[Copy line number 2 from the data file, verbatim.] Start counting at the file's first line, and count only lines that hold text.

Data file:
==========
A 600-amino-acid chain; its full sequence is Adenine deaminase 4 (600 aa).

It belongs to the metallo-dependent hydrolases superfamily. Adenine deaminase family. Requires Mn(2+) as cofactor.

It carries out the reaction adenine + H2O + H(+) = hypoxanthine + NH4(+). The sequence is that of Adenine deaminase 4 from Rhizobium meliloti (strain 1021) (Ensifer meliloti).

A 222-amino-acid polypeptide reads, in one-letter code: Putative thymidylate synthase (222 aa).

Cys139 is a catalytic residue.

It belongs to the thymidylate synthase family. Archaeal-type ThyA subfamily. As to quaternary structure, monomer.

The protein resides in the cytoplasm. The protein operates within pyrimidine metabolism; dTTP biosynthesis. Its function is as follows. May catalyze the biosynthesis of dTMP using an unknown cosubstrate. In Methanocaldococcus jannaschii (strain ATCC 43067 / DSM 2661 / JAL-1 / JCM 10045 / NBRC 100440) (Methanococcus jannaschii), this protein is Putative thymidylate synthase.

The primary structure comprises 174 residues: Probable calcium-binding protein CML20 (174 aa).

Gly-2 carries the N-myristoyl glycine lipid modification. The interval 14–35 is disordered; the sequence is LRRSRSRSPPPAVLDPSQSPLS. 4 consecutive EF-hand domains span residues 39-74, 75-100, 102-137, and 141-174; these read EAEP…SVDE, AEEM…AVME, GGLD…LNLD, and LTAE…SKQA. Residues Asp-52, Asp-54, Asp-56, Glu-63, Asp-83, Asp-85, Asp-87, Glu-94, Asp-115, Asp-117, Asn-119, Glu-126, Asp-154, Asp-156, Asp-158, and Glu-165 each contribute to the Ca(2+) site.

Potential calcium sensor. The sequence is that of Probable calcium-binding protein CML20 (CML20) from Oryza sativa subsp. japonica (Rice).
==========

It belongs to the metallo-dependent hydrolases superfamily. Adenine deaminase family. Requires Mn(2+) as cofactor.